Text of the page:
It’s two years since the UK voted to leave the European Union. It was a result hardly anyone expected – not even, or perhaps especially not, the leaders of the Brexit campaign – and no one knew what to do next.
With just nine months to go before the deadline for our departure, the shape of the final Brexit deal and what it will mean for ordinary people remains almost as much a mystery as it was on the morning after that shock vote.
The country, the House of Commons and Theresa May’s Cabinet remain deeply divided – and Scotland’s clear majority for Remain is just being ignored.
Aerospace giant Airbus said last week it would pull out of the UK with the loss of thousands of jobs if Britain leaves the EU without a deal. The company said this was not Project Fear but “dawning reality”. Other companies are reportedly set to issue similar warnings.
Meanwhile, Tory rebels who want a soft Brexit caved in to the Government, their leader Dominic Grieve deciding not to vote for his own amendment, allowing the EU Withdrawal Bill to pass its final stages at Westminster.
On Saturday, 100,000 people marched through London calling for a “people’s vote” – a referendum on the final deal which Mrs May brings back from Brussels.
A poll last week suggested growing support for such a vote with 48 per cent backing the idea, against 25 per cent who were against it.
And the same poll suggested a fresh referendum would produce a very different outcome, with the UK voting to remain in the EU by a margin of 53 per cent to 47 per cent, reversing the 52-48 Leave verdict of 2016.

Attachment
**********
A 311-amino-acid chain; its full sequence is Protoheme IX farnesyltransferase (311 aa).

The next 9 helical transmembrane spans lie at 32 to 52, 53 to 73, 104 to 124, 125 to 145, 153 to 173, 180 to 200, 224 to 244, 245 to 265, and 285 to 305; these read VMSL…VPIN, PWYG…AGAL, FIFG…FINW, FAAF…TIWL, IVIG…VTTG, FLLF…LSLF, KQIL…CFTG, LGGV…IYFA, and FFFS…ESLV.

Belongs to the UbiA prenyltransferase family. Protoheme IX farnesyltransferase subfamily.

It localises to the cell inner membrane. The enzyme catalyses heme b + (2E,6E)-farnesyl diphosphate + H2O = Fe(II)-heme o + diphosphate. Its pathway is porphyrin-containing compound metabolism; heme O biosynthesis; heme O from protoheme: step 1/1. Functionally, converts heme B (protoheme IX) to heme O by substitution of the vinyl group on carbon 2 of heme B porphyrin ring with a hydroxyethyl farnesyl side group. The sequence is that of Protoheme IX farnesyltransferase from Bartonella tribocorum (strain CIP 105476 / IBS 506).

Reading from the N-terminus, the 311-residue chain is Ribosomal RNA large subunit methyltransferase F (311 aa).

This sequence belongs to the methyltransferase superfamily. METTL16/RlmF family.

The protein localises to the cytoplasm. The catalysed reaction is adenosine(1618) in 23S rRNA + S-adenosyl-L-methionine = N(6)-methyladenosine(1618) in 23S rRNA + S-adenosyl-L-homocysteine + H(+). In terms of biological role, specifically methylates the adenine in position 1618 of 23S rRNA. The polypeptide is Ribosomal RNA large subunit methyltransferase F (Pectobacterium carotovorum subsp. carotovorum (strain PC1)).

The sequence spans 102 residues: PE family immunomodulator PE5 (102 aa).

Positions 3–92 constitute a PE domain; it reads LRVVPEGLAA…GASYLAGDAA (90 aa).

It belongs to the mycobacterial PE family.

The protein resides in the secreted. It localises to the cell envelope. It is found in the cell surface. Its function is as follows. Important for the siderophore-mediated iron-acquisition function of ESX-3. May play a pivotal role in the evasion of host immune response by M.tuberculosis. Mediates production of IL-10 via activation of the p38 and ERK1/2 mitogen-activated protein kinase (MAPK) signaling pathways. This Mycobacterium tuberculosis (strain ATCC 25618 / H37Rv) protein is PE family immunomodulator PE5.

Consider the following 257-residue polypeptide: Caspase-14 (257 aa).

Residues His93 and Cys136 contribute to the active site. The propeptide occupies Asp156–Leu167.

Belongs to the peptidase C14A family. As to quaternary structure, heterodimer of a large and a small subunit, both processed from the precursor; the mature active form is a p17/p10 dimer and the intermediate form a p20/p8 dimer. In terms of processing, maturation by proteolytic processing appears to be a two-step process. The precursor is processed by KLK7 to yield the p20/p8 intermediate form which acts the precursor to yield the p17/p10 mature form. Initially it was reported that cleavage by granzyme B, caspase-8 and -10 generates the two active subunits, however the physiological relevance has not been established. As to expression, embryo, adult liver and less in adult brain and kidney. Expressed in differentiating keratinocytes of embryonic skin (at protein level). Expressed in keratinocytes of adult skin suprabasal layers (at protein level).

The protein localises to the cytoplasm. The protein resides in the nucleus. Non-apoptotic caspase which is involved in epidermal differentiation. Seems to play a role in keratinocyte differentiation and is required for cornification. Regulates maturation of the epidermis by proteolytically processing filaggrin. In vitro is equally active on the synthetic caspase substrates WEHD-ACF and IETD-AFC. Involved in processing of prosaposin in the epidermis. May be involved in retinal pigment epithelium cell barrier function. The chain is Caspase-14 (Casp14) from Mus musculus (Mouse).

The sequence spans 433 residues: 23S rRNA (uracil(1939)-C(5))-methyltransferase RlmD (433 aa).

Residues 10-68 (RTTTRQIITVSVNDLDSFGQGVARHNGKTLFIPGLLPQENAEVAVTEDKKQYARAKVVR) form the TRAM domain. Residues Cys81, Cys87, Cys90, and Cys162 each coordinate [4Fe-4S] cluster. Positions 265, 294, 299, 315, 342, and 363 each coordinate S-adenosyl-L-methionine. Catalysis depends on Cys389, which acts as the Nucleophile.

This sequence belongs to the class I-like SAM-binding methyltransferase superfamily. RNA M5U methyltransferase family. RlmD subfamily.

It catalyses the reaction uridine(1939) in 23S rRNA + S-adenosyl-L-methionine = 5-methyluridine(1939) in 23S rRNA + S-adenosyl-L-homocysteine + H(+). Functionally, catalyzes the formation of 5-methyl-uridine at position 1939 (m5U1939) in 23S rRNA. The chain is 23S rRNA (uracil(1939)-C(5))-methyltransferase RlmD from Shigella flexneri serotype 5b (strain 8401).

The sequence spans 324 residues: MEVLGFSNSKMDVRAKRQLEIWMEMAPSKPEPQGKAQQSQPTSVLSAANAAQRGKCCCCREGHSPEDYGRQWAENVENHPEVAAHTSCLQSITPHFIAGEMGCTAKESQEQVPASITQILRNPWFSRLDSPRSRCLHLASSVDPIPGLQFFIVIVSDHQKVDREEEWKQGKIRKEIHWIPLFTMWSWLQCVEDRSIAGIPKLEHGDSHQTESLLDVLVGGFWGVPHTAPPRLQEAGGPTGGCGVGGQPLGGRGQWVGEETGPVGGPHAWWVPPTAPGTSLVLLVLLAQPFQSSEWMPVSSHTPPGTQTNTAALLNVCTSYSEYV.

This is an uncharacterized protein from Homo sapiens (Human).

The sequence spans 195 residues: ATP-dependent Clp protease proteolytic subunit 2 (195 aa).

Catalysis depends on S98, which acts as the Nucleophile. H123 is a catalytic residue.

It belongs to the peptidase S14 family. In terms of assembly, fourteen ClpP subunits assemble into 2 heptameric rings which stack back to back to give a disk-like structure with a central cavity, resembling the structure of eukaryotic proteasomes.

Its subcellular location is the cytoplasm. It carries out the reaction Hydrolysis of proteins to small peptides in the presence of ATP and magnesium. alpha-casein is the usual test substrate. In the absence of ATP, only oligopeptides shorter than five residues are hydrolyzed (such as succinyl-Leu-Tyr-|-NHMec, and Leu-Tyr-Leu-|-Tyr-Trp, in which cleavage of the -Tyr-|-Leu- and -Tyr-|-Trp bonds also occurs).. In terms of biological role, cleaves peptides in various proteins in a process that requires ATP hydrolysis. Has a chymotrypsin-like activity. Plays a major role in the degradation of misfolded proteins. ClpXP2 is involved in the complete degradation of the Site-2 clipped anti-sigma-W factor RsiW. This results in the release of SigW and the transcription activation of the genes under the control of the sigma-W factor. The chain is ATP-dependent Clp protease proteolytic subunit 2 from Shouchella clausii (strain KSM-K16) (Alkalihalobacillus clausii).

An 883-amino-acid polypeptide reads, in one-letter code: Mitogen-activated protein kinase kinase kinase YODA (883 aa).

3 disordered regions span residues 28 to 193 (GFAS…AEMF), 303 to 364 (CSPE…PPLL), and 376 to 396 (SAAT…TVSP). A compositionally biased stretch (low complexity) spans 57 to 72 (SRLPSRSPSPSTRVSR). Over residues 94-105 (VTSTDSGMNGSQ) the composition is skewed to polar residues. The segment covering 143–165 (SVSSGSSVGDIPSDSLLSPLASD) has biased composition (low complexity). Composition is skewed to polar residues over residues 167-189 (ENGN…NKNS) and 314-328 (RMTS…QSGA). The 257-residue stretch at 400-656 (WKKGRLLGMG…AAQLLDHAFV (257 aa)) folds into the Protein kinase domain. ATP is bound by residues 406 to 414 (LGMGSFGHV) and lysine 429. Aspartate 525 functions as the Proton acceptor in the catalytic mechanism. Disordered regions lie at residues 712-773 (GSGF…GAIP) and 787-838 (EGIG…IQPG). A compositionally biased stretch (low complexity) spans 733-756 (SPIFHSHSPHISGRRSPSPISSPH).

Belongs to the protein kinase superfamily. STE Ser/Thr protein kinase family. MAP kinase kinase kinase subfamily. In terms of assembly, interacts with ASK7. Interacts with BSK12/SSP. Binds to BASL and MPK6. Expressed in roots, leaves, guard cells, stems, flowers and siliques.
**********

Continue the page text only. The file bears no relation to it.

The survey found only 35 per cent now believe Brexit will be good for the UK economy, while 39 per cent say it will be bad.
But a new referendum looks unlikely – even Labour does not officially back one. With the figures so tight, there would be no guarantee of a Remain vote. Even if there were, many of the disillusioned voters who backed Brexit as a kick at the political establishment would see a second referendum as confirmation of their fear that the powers-that-be always get their way and do not listen to ordinary people, leading to further alienation and division.
So what should we expect over these next few months as the Brexit deadline edges closer? The Prime Minister is sticking to her mantra that “no deal is better than a bad deal” and International Trade Secretary Liam Fox has insisted she is not bluffing.
Mrs May says she does not want “no deal” but for some of her MPs that is the preferred option. The result they fear most is a compromise which satisfies no one, a fudge which leaves Britain formally out of the EU and with no say at the top table, but nevertheless caught up in EU rules and requirements in return for keeping some of the privileges which we currently enjoy.
Many Remain supporters have reluctantly concluded Brexit cannot be halted and are now focused on trying to stay inside the single market and the customs union. The Scottish Government’s analysis shows that would be the least damaging outcome for Scotland. It would be a second best, of course – a fudge, if you like.
But that says it all – the best we can hope for from this debacle is a bit of a muddle.